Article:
My LDAP/AD DS/AD LDS search is taking pretty long – what can I do?

I’ve had some contact with a few Devs that are trying to build an AD-aware application and was semi-responsible for feeding they questions with great answers. Some of the questions involved simple attribute names or locations where data was stored within the directory, other questions were about performance. Then, just a few minutes ago, I found a question in the Newsgroups that pretty much ended up being an exact copy of the question that I’ve heard a couple of times the last days.

My LDAP search is taking pretty long – why is that? What can I do?

I wont’ go into all the details here but put up a list of questions you may run through and ask yourself and check back that might be a cause of slow/expensive processing of LDAP queries against AD DS/AD LDS.Â

First of all, it’s important to define what “pretty long” means, really. Is it three seconds? Ten seconds? A minute?


Make sure hardware is not the cause of the slow responses. Actually, hardware is almost never the cause here but you never know. Check how large your DIT is and how much RAM there is in your DCs. AD tries to fit (most of)the DIT into RAM so it can access it in-memory, saving I/O and valuable time during query processing. Is that machine under constant load? Try to target a different DC/LDS host to gather information from — does that work better?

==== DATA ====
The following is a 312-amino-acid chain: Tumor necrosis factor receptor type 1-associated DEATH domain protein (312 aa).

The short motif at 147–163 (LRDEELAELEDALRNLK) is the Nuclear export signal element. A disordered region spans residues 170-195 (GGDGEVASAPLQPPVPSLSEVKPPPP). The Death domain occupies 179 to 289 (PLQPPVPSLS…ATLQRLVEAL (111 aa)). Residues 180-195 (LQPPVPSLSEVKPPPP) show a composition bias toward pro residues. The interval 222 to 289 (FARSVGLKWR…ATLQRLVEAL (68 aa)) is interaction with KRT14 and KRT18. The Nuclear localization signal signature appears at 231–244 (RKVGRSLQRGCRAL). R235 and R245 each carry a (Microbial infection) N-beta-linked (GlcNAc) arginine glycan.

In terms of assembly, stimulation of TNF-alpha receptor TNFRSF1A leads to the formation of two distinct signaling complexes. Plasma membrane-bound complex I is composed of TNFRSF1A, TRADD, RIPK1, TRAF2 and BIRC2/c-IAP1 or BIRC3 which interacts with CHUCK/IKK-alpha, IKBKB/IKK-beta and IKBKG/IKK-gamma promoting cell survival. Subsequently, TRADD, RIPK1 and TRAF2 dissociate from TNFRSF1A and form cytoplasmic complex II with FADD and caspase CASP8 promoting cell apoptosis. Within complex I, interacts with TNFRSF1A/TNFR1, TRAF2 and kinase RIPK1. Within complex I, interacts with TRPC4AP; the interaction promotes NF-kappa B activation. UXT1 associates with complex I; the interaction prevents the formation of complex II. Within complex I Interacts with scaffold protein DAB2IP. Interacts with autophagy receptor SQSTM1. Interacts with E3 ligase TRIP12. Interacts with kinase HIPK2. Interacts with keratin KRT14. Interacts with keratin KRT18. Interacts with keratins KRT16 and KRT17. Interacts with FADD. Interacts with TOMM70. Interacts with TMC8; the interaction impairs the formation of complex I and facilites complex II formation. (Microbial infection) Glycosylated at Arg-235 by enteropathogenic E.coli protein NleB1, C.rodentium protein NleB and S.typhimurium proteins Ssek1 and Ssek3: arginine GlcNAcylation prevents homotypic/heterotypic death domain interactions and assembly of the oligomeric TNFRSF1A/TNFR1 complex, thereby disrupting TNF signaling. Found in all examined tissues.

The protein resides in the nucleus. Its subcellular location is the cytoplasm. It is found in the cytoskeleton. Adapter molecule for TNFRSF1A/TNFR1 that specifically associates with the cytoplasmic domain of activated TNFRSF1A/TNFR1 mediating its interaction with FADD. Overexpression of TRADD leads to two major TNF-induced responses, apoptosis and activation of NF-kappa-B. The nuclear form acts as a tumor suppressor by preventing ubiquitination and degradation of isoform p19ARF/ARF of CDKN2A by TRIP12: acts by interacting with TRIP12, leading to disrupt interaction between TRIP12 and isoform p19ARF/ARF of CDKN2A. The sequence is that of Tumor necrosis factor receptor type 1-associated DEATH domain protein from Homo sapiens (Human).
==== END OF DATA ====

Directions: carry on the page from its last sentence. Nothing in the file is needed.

Attributes searched

Look at the attributes seached. What kind of attributes are part of your filter? Are there attributes that are indexed in AD? (hint: “adfind -sc indexed ldapDisplayName -nodn” for a list of indexed attributes). If there’s no indexed attributes in your query, AD’s going to crawl the whole DIT to search for results (every time!). Help AD be more efficient by either including an indexed attribute in your search filter or indexing an attribute that’s part of your search that currently isn’t indexed. Including an already indexed attribute to your search is probably your best bet here. If you’re searching for users or contacts, try to include that in your search filter ( &(objectClass=user)(objectCategory=person) ). Don’t search for attributes that have little entropy. If 80% of the objects in your directory have a value in attribute x, it’s not worth filtering (x=*). If you’re attribute only has a couple of possible state (preferredHand=left) where only “left” and “right” are possible values, including that attribute to the filter might not shrink the search base noticably.

Try to limit the result base as much as you can by defining the most limiting filter possible.

Question the search base

Where are you searching? Are you using the domain root as a search base when all the results are in an OU somewhere in the tree? Try to be specific from there and how far you want to search. Don’t use “Subtree” searches when you know the search results are direct child objects of a specific OU. If you know where you can expect search results, target the search specifically there. Try to create multiple searches with different search roots — that may be more efficient than searching once and targeting the domain root.